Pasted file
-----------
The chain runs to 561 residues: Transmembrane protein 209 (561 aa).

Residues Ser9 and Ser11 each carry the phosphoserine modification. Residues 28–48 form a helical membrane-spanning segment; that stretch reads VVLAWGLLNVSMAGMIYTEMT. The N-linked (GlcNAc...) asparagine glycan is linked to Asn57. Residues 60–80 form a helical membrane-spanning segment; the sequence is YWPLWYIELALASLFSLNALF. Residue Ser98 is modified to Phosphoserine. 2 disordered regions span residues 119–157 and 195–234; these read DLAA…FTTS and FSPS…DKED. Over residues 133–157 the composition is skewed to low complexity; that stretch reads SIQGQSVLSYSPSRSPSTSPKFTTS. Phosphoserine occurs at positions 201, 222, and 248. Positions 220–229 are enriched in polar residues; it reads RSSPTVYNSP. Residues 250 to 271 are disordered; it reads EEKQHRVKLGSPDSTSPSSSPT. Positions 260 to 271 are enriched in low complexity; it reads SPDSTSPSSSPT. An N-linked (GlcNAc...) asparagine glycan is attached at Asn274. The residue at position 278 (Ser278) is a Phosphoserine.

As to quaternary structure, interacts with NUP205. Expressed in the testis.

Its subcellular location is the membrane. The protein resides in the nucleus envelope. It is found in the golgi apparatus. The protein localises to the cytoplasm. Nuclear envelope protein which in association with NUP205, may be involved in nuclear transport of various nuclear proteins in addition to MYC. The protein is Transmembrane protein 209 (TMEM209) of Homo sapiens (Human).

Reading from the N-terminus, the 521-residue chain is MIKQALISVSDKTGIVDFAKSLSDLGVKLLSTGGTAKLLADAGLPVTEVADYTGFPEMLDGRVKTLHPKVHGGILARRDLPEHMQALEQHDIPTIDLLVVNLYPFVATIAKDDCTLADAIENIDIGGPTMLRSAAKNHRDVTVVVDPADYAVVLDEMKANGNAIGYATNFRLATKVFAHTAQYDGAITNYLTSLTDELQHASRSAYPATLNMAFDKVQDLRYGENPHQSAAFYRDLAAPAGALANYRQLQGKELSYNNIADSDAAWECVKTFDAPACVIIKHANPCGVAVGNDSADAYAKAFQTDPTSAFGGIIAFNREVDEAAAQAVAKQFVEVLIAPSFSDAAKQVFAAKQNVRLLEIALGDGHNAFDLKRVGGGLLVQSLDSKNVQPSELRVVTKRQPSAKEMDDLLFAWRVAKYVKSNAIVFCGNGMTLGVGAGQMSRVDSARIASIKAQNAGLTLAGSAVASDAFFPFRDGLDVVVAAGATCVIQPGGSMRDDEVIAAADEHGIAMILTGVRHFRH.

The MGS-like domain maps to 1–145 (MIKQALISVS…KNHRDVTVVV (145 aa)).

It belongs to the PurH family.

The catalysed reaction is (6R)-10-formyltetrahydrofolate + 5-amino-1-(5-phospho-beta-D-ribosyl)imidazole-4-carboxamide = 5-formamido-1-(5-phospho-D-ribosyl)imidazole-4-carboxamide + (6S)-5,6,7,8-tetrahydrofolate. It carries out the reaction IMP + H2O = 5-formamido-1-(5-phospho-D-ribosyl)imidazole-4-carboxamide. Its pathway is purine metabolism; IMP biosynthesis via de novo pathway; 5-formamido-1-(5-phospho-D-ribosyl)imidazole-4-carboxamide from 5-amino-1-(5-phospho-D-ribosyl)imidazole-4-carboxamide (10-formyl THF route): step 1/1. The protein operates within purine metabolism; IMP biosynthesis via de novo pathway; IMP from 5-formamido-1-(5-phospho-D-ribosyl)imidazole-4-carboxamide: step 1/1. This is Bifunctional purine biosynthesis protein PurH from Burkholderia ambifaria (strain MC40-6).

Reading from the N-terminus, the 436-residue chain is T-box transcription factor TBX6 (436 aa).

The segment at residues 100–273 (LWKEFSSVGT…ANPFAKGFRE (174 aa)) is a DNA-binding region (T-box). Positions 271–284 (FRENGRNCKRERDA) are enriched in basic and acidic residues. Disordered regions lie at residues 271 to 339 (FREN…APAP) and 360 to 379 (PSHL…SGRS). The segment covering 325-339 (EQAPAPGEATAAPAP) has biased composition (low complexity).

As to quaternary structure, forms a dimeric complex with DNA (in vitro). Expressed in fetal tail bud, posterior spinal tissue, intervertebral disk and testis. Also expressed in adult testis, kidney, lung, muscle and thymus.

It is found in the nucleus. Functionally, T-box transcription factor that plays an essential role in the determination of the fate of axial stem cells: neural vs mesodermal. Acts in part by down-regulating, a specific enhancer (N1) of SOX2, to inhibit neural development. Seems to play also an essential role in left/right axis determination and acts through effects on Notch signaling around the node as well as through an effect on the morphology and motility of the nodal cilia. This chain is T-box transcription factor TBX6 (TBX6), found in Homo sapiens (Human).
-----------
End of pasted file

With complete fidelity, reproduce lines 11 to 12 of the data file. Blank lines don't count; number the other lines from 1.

As to quaternary structure, forms a dimeric complex with DNA (in vitro). Expressed in fetal tail bud, posterior spinal tissue, intervertebral disk and testis. Also expressed in adult testis, kidney, lung, muscle and thymus.

It is found in the nucleus. Functionally, T-box transcription factor that plays an essential role in the determination of the fate of axial stem cells: neural vs mesodermal. Acts in part by down-regulating, a specific enhancer (N1) of SOX2, to inhibit neural development. Seems to play also an essential role in left/right axis determination and acts through effects on Notch signaling around the node as well as through an effect on the morphology and motility of the nodal cilia. This chain is T-box transcription factor TBX6 (TBX6), found in Homo sapiens (Human).